Finally, the process of photoinduced coloration and colour reversion in the presence of air can be repeated at least 6 times for the same sample, although the photoinduced coloration is less intense after every cycle (the fading time keeps approximately constant after each cycle (∼7 days)). This could be anticipated because less amounts of oxalato ligands are expected in the sample after each cycle of UV irradiation. Although the decrease of oxalato ligands after the second irradiation could not be confirmed by carbon analysis (the low percentage of C in the reirradiated samples gave non-reproducible values), it is consistent with the Mössbauer results, which show that a much lower concentration of Fe(II) is attained after the irradiation of a reversed sample with UV light, under the same conditions as the irradiation of the pristine sample (20% after the second irradiation vs. 79% after the first irradiation).

In conclusion, 1 represents a new photoresponsive POM-based system that exhibits a remarkable photocoloration effect (from light yellowish-green to black) in the solid state when irradiated with UV light due to the partial photodecomposition of oxalato ligands and release of CO2, concomitant with a partial reduction of W(VI) and Fe(III) to W(V) and Fe(II). As the photocoloration effect can be repeated several times, this result opens the possibility of obtaining new POM-based materials that incorporate other photoactive Fe(III) carboxylate moieties, which would give rise to different photoresponsive systems with tuneable properties. In addition, we are currently studying the deposition of 1 on different substrates to test its use as chemical actinometer in the solid state. The most widely accepted actinometer is the tris(oxalato)ferrate(III) complex (also called ferrioxalate), due to its wide wavelength range of absorption and high quantum yield.10 Thanks to the POM, 1 exhibits a high contrast photocoloration effect, which is advantageous for its use in solid state actinometry without the need of a post irradiation analytical procedure. Notice that in the standard ferrioxalate actinometry, phenanthroline is needed as a complexation reagent for Fe(II) and subsequent colour development. In our case, this may enable the in situ quantification of the light intensity in a simpler way by monitoring the absorbance of the irradiated solid sample of 1.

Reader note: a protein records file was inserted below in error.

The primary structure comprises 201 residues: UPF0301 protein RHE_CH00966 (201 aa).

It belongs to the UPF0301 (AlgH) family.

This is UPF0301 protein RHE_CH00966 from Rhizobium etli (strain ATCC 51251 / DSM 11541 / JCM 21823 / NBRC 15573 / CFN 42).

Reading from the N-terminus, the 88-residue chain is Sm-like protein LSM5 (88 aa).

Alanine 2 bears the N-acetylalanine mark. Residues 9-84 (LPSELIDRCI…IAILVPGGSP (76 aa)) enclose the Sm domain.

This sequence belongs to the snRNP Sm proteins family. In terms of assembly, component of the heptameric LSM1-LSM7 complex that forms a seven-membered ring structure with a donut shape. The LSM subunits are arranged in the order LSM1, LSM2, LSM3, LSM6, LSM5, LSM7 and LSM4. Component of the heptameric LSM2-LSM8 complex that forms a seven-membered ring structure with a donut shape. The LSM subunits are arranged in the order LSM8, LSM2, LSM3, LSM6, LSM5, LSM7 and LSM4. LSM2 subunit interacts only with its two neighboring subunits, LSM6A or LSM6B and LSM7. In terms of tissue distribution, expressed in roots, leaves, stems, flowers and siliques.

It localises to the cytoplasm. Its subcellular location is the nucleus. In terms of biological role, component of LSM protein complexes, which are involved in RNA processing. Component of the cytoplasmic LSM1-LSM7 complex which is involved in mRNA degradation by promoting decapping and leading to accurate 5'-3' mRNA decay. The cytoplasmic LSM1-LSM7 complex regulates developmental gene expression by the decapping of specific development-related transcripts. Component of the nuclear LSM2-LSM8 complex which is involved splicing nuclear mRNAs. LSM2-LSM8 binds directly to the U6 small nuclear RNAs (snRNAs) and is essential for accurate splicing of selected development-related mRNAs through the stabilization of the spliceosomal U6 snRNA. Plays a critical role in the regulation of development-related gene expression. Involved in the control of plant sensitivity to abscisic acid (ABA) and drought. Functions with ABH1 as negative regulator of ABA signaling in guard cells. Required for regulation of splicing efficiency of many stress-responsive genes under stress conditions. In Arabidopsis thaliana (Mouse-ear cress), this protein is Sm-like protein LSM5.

The present work has been supported by the EU (COST Actions CM1203 Polyoxometalate Chemistry for Molecular Nanoscience (PoCheMon) and CA15128 Molecular Spintronics (MOLSPIN)), the Spanish MINECO (CTQ2014-52758-P, MAT2014-56143-R and Excellence Unit María de Maeztu, MDM-2015-0538), and the Generalitat Valenciana (Prometeo Programme). C2TN/IST authors gratefully acknowledge the Portuguese Foundation for Science and Technology (FCT) support through the UID/Multi/04349/2013 project. We thank José Ma Martínez-Agudo for performing some of the physical measurements. The authors are also grateful to Fernando Coloma for the XPS measurements.

Notes and references

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Electronic supplementary information (ESI) available: IR spectra, thermogravimetric analysis, X-ray crystallography, bond valence calculations, X-ray powder diffraction, UV-vis spectra of 1 and 2 in aqueous solution, coloration kinetics, Mössbauer spectroscopy and magnetic properties. ICSD reference 430800.
All six atoms of the oxalato ligand are used to calculate the mean plane, while only the coordinated oxygen atoms and the sp2 carbon atoms of the malonato ligand are used to calculate the mean plane.